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dc.contributor.advisorMartin Z. Bazant.en_US
dc.contributor.authorFu, Yeqingen_US
dc.contributor.otherMassachusetts Institute of Technology. Department of Chemical Engineering.en_US
dc.date.accessioned2015-08-20T18:46:56Z
dc.date.available2015-08-20T18:46:56Z
dc.date.copyright2014en_US
dc.date.issued2014en_US
dc.identifier.urihttp://hdl.handle.net/1721.1/98150
dc.descriptionThesis: Ph. D., Massachusetts Institute of Technology, Department of Chemical Engineering, September 2014.en_US
dc.descriptionCataloged from PDF version of thesis. "June 2014."en_US
dc.descriptionIncludes bibliographical references (pages 100-107).en_US
dc.description.abstractSolid oxide fuel cell (SOFC) is a promising alternative energy source, with its advantages of high operating efficiency, fuel flexibility, low emissions and relatively low cost. However, there are several challenges concerning the SOFC research. Little is known about the complex interfacial electrochemistry and thermochemistry, and it is also difficult to diagnose problems and optimize cell performance. Therefore, physics-based models are needed to better understand the underlying mechanisms of SOFCs. This research work addressed two important aspects of the numerical modeling of SOFCs: the multicomponent gas diffusion in porous electrode at the anode and the heterogeneous electrocatalysis of oxygen reduction reaction (ORR) at the cathode. First, anode was diagnosed to be mainly controlled by multicomponent gas diffusion inside the anode bulk (supporting) layer, and the Dusty Gas model is identified as an appropriate model to describe the gas diffusion resistance extracted from no bias AC impedance. Anode-supported SOFCs with Ni-yttria-stabilized zirconia (YSZ) anode were used to study the multicomponent gas transport in porous electrodes. A fuel gas mixture of H₂-H₂O-N₂ was fed to the anode and AC impedance data were measured at 800°C by varying hydrogen partial pressure at both no bias and a current of 300 mA. Impedance data were also collected at no bias at three different temperatures (800°C, 850°C and 900°C). For the first time, three models were used to analytically derive the diffusion resistance (Rb), which was then compared to the values extracted from experimental impedance data. The Dusty Gas model yields the best predictions and the tortuosity values derived from Dusty Gas model are found to be independent of feeding gas composition, operating current and temperatures, which is consistent with the fundamental or underlying physics. Moreover, with the anode porosity known to be approximately 46%, the tortuosity derived from the Dusty Gas model is 2.3~3.3, which matches both theoretical expectations and experimental measurements. This gas diffusion resistance analysis using AC impedance greatly improves the way to study the multicomponent gas diffusion within porous electrodes. Secondly, electrocatalysis at the SOFC cathode was studied using symmetric cathode cells, whose no bias AC impedance was investigated and modeled using a physics-based electrocatalysis model, describing the coupled dissociative adsorption of oxygen molecules onto the catalytic lanthanum strontium manganite (LSM) particles and surface diffusion of adsorbed species, assuming the charge transfer reaction is relatively fast and at equilibrium. A Gerischer type impedance response with a reflecting boundary condition was theoretically derived assuming the oxygen adsorption follows Langmuir type kinetics. This cathode electrocatalysis model not only captures the frequency dependence of the no bias AC impedance, it also well represents the oxygen partial pressure (pO₂) dependence. Four different impedance curves at pO₂ 2 of 21%, 15%, 10% and 5% were fitted at the same time, and the model was able to well describe them using one set of physically meaningful fitting parameters. Microstructure of the cathode functional layer (CFL) was also studied using this electrocatalysis model. It was found that the diffusion length Ls, is a critical parameter, whose ratio with respect to the characteristic boundary layer length l[delta], (the Thiele modulus) critically controls the effectiveness of the catalytic activity of the cathode functional layer. These understandings of the anode gas diffusion and cathode electrocatalytic process was used to propose an equivalent circuit for the full solid oxide fuel cell, which captures all important resistances in the SOFC, but is still as simple as possible, in order to minimize the number of fitting parameters. This full cell model greatly helps to break down the AC impedance which has overlapped responses from several processes. The analysis identified the rate limiting step of the full Saint-Gobain button cell to be the cathode electrocatalytic process, which indicates that in order to improve the cell performance, research should be focused on improving the cathode functional layer, by either improving the surface catalytic activity of the LSM particles, or changing the microstructure of the cathode functional layer.en_US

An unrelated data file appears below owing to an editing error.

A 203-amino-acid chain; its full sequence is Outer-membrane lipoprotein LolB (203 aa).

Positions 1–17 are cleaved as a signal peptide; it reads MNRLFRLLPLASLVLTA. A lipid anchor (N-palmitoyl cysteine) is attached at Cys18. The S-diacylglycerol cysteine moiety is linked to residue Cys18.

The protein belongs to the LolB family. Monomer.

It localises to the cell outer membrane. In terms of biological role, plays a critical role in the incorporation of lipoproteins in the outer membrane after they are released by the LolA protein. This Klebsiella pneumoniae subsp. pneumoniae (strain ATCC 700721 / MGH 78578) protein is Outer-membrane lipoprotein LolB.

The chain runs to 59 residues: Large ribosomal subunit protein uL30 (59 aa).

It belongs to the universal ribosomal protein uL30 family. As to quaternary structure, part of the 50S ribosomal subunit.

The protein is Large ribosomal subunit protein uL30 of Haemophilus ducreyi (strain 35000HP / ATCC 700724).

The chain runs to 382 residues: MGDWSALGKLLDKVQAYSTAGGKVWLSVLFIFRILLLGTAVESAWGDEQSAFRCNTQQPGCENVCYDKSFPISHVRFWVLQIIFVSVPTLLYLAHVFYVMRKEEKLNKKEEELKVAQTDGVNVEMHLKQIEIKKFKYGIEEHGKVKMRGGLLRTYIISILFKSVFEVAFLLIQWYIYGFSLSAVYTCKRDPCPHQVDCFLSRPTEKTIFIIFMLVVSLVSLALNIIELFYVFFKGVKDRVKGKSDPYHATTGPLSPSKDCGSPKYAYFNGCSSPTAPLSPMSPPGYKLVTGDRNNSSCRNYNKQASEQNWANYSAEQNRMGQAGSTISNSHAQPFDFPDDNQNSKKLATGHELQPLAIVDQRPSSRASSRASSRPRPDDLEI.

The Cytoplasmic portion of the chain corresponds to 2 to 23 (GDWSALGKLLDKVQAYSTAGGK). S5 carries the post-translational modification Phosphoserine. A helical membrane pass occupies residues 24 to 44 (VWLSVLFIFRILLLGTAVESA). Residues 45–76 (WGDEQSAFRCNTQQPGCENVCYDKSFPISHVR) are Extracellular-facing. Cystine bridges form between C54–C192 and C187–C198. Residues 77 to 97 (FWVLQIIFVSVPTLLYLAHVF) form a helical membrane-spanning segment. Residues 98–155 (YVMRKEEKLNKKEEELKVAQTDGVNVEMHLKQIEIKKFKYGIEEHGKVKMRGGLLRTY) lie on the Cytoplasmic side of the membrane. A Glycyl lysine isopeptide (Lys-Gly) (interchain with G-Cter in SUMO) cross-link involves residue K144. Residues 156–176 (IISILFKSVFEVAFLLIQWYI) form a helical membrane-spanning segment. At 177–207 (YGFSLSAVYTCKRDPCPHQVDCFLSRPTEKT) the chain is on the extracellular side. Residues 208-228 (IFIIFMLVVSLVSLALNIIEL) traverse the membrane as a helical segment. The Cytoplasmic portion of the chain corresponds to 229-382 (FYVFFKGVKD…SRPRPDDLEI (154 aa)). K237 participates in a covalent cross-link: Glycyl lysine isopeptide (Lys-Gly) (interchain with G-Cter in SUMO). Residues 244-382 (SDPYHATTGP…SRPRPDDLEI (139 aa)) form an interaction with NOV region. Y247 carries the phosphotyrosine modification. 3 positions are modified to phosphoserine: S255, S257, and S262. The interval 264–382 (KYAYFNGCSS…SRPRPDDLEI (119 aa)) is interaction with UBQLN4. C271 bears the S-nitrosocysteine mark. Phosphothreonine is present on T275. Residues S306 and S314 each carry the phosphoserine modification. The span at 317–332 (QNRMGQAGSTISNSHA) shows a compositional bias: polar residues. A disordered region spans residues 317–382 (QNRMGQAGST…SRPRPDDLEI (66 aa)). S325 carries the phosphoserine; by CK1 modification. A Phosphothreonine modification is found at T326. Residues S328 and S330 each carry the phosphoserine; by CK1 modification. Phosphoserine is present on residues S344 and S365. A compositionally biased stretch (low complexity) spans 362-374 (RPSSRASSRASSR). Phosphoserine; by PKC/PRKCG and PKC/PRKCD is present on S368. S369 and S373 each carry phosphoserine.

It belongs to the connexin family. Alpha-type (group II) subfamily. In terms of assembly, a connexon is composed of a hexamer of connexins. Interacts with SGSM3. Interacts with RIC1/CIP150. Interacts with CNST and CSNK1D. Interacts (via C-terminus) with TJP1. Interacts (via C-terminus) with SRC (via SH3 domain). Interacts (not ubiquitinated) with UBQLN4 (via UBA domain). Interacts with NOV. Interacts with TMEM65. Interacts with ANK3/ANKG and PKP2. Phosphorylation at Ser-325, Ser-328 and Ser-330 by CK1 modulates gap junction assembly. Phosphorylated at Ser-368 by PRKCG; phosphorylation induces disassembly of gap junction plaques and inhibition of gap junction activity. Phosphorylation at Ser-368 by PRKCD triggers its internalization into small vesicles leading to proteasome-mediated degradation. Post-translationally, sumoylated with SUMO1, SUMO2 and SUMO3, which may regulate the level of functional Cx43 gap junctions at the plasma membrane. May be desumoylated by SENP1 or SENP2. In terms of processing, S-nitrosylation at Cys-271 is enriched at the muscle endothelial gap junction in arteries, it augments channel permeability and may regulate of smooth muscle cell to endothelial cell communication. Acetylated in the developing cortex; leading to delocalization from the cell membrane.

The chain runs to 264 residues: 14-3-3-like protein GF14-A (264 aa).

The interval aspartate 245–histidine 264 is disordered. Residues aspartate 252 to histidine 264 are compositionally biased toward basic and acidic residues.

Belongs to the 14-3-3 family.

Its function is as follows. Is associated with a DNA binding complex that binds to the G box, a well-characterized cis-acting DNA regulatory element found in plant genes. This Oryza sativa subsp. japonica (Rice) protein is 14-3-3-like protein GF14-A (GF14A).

dc.description.statementofresponsibilityby Yeqing Fu.en_US
dc.format.extent107 pagesen_US
dc.language.isoengen_US
dc.publisherMassachusetts Institute of Technologyen_US
dc.rightsM.I.T. theses are protected by copyright. They may be viewed from this source for any purpose, but reproduction or distribution in any format is prohibited without written permission. See provided URL for inquiries about permission.en_US
dc.rights.urihttp://dspace.mit.edu/handle/1721.1/7582en_US
dc.subjectChemical Engineering.en_US
dc.titleTheoretical and experimental study of solid oxide fuel cell (SOFC) using impedance spectraen_US
dc.typeThesisen_US
dc.description.degreePh. D.en_US
dc.contributor.departmentMassachusetts Institute of Technology. Department of Chemical Engineering.en_US
dc.identifier.oclc915339527en_US


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